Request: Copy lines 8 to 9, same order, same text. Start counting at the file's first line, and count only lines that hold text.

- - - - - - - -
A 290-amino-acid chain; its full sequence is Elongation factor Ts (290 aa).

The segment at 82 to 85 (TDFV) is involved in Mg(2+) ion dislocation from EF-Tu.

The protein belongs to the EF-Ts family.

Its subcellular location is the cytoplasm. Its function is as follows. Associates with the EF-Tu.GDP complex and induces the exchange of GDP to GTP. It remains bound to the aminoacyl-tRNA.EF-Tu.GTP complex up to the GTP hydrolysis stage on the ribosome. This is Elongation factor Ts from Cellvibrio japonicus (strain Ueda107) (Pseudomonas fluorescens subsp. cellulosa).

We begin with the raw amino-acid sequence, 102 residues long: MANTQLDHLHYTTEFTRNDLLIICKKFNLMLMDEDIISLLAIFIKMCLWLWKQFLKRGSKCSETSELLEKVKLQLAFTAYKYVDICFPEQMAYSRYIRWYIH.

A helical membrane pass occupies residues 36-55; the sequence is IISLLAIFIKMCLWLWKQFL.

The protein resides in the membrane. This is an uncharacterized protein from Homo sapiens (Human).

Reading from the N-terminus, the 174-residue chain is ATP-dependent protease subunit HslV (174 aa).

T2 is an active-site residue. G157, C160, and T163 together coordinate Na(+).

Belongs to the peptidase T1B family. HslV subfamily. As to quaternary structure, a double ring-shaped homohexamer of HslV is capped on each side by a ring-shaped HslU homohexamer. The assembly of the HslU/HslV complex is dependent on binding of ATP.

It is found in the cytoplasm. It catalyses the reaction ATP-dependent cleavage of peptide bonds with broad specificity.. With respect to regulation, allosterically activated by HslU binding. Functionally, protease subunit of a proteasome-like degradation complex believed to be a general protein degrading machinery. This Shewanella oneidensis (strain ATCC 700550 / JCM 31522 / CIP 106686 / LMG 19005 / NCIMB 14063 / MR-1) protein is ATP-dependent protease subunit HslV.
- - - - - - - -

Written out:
Reading from the N-terminus, the 174-residue chain is ATP-dependent protease subunit HslV (174 aa).

T2 is an active-site residue. G157, C160, and T163 together coordinate Na(+).